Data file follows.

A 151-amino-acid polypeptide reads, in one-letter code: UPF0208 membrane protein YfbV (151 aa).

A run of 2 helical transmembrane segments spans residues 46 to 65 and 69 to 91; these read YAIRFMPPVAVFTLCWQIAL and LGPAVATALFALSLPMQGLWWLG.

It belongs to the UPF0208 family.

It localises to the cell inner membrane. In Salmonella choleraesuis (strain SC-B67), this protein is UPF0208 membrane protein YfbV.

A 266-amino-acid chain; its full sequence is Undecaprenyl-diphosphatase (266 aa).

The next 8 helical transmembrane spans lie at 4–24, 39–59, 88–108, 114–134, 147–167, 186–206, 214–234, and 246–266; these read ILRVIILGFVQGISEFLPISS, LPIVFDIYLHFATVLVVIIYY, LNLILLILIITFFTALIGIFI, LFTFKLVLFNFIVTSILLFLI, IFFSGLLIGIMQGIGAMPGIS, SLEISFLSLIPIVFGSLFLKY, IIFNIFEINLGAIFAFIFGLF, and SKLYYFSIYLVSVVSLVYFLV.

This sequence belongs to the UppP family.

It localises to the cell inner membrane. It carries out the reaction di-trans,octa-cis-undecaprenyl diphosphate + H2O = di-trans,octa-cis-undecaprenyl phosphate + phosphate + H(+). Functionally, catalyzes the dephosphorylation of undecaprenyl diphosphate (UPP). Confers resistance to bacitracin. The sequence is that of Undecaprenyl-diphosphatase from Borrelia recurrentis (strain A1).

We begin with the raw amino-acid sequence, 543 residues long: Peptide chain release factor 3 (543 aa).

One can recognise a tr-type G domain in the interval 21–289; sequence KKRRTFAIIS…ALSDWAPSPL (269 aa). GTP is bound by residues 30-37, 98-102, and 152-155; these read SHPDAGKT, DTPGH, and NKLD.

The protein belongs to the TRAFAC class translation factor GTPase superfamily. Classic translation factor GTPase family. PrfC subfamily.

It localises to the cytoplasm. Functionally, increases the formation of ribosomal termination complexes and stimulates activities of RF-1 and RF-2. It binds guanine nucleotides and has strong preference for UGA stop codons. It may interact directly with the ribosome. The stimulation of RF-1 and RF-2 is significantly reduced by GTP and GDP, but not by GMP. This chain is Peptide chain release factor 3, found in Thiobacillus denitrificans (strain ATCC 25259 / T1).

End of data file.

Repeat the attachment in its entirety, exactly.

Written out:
A 151-amino-acid polypeptide reads, in one-letter code: UPF0208 membrane protein YfbV (151 aa).

A run of 2 helical transmembrane segments spans residues 46 to 65 and 69 to 91; these read YAIRFMPPVAVFTLCWQIAL and LGPAVATALFALSLPMQGLWWLG.

It belongs to the UPF0208 family.

It localises to the cell inner membrane. In Salmonella choleraesuis (strain SC-B67), this protein is UPF0208 membrane protein YfbV.

A 266-amino-acid chain; its full sequence is Undecaprenyl-diphosphatase (266 aa).

The next 8 helical transmembrane spans lie at 4–24, 39–59, 88–108, 114–134, 147–167, 186–206, 214–234, and 246–266; these read ILRVIILGFVQGISEFLPISS, LPIVFDIYLHFATVLVVIIYY, LNLILLILIITFFTALIGIFI, LFTFKLVLFNFIVTSILLFLI, IFFSGLLIGIMQGIGAMPGIS, SLEISFLSLIPIVFGSLFLKY, IIFNIFEINLGAIFAFIFGLF, and SKLYYFSIYLVSVVSLVYFLV.

This sequence belongs to the UppP family.

It localises to the cell inner membrane. It carries out the reaction di-trans,octa-cis-undecaprenyl diphosphate + H2O = di-trans,octa-cis-undecaprenyl phosphate + phosphate + H(+). Functionally, catalyzes the dephosphorylation of undecaprenyl diphosphate (UPP). Confers resistance to bacitracin. The sequence is that of Undecaprenyl-diphosphatase from Borrelia recurrentis (strain A1).

We begin with the raw amino-acid sequence, 543 residues long: Peptide chain release factor 3 (543 aa).

One can recognise a tr-type G domain in the interval 21–289; sequence KKRRTFAIIS…ALSDWAPSPL (269 aa). GTP is bound by residues 30-37, 98-102, and 152-155; these read SHPDAGKT, DTPGH, and NKLD.

The protein belongs to the TRAFAC class translation factor GTPase superfamily. Classic translation factor GTPase family. PrfC subfamily.

It localises to the cytoplasm. Functionally, increases the formation of ribosomal termination complexes and stimulates activities of RF-1 and RF-2. It binds guanine nucleotides and has strong preference for UGA stop codons. It may interact directly with the ribosome. The stimulation of RF-1 and RF-2 is significantly reduced by GTP and GDP, but not by GMP. This chain is Peptide chain release factor 3, found in Thiobacillus denitrificans (strain ATCC 25259 / T1).